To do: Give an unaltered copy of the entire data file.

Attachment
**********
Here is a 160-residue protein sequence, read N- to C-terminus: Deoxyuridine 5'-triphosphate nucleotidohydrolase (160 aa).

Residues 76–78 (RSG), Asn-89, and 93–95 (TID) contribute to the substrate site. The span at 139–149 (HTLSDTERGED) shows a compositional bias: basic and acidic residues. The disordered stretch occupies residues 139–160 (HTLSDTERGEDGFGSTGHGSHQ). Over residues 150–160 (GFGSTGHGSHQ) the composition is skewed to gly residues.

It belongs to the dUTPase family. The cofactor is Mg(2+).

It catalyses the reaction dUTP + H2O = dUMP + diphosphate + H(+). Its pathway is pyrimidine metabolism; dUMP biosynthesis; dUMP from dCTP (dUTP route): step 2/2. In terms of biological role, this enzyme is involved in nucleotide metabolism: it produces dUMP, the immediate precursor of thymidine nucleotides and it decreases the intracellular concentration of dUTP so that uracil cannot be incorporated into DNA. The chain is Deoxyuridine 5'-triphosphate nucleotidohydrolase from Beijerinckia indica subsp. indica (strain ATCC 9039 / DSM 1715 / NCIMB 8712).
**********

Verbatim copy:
Here is a 160-residue protein sequence, read N- to C-terminus: Deoxyuridine 5'-triphosphate nucleotidohydrolase (160 aa).

Residues 76–78 (RSG), Asn-89, and 93–95 (TID) contribute to the substrate site. The span at 139–149 (HTLSDTERGED) shows a compositional bias: basic and acidic residues. The disordered stretch occupies residues 139–160 (HTLSDTERGEDGFGSTGHGSHQ). Over residues 150–160 (GFGSTGHGSHQ) the composition is skewed to gly residues.

It belongs to the dUTPase family. The cofactor is Mg(2+).

It catalyses the reaction dUTP + H2O = dUMP + diphosphate + H(+). Its pathway is pyrimidine metabolism; dUMP biosynthesis; dUMP from dCTP (dUTP route): step 2/2. In terms of biological role, this enzyme is involved in nucleotide metabolism: it produces dUMP, the immediate precursor of thymidine nucleotides and it decreases the intracellular concentration of dUTP so that uracil cannot be incorporated into DNA. The chain is Deoxyuridine 5'-triphosphate nucleotidohydrolase from Beijerinckia indica subsp. indica (strain ATCC 9039 / DSM 1715 / NCIMB 8712).